Ancient Conclusions for New Year’s Resolutions

It’s the week after Christmas, which means this is the week in which we are all supposed to be reflecting meaningfully on the past year and preparing our new year’s resolutions for the year ahead, right? Cue wisdom, profundity and insight.

New Years ResolutionsSo far, this is what my list looks like:

  • reduce sugar intake
  • exercise more
  • sleep more
  • pray more
  • spend less time on my ipad

This is hardly the stuff of Yoda-like wisdom. The list seems so paltry that it hardly seems worth making any “resolutions” about it. If I rack my brain, I can make the list a little more quantifiable:

  • complete the children’s annual photo books from the last two, three, four years
  • read more classic works of literature
  • switch off screens by 10pm

What is unnerving to me is that my list of resolutions, half-hearted as they may be, looks strikingly similar to last year’s one. And the year before that too. There is nothing new under the sun, the wise King said in Ecclesiastes. Nothing new indeed.

A little time in Ecclesiastes is refreshing, though, for a week such as this. At a time of year when we roll out all sorts of ambitions and plans of things we wish to do, to be and to accomplish; the teacher of Ecclesiastes reminds us (as a veteran in life-changing plans and projects himself), that these things are destined to be fleeting unless we find our motivation and comfort in knowing God and being known by him.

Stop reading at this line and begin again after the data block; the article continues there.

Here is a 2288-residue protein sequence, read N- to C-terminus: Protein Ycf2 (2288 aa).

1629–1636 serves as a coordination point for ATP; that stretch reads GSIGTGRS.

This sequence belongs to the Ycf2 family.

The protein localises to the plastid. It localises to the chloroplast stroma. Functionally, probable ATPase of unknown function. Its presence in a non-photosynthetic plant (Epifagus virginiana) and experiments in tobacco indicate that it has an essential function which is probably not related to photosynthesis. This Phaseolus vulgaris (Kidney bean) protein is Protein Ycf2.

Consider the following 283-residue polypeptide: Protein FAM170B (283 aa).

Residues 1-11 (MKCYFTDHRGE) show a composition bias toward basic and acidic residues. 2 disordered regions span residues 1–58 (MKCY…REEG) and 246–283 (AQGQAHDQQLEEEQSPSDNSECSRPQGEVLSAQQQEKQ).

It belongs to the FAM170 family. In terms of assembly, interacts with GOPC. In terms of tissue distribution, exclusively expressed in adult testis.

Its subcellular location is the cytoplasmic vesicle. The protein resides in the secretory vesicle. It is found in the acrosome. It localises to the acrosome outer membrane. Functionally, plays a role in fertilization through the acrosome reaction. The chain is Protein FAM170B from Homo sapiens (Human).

“Meaningless” is the word most commonly associated with Ecclesiastes, but perhaps a better translation of the Hebrew word “hebel” is “fleeting” or “short-lived”. Whatever it is that the Teacher had planned: gardening, a dating strategy, managing his money, or accomplishing (other, great, fill-in-the-blank awesome) projects – his conclusion in the end was that they were all hebel: fleeting, transitory, here today but gone tomorrow.

What made the difference between those endeavors being baloney or blessed, says the teacher, was whether you did them mindful of God: knowing Him, revering Him, thanking Him, and enjoying good things as gifts from his hand. And so, as I look at the year ahead and consider my options, these (slightly abridged) words from Ecclesiastes are echoing in my thoughts:

“Remember your Creator in the days of your Resolution-making, before the busy days come and the to-do lists are forgotten… The end of the matter is this, after all has been heard: Fear God and keep his commandments – for this is everything God requires of us.” (Ecclesiastes 12:1, 13)

Whatever 2014 brings, let it not be meaningless.